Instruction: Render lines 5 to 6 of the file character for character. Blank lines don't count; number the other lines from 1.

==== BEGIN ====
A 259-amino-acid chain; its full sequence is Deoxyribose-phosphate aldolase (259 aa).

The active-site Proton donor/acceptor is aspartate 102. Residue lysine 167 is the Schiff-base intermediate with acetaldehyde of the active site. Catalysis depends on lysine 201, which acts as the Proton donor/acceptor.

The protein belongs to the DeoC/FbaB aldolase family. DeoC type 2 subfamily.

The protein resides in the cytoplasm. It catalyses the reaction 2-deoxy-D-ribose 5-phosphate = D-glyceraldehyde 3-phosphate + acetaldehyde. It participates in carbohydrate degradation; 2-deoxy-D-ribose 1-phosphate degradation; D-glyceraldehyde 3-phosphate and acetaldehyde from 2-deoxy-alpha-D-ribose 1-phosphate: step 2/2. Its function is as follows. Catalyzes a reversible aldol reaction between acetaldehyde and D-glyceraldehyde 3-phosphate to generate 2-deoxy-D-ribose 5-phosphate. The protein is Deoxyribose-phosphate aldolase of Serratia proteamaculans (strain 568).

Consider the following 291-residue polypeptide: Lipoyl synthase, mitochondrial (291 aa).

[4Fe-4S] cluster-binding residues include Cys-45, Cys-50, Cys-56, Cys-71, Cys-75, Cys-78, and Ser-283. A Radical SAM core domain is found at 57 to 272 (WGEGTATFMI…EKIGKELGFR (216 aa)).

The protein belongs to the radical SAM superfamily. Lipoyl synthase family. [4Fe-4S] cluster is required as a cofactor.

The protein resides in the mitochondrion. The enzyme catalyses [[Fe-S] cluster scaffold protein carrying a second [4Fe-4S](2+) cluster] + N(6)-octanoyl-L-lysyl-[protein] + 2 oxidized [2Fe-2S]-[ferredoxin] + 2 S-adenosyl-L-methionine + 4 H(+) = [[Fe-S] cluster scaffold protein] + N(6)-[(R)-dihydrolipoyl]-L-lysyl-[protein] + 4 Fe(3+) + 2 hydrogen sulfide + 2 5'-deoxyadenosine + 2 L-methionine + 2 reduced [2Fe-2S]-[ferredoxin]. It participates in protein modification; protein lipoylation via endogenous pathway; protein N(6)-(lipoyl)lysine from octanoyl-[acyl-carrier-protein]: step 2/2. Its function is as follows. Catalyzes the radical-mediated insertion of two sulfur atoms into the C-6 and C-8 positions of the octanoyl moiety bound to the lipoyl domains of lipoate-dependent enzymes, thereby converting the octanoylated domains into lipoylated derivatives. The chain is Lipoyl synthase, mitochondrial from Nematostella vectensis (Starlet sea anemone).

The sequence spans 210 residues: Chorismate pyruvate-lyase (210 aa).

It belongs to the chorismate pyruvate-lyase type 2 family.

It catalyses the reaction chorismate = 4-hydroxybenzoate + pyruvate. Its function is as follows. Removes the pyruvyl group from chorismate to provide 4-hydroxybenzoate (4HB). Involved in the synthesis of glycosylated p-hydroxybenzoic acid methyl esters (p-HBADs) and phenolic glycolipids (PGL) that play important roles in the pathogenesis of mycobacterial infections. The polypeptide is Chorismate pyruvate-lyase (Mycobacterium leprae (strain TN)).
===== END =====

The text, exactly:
Consider the following 291-residue polypeptide: Lipoyl synthase, mitochondrial (291 aa).

[4Fe-4S] cluster-binding residues include Cys-45, Cys-50, Cys-56, Cys-71, Cys-75, Cys-78, and Ser-283. A Radical SAM core domain is found at 57 to 272 (WGEGTATFMI…EKIGKELGFR (216 aa)).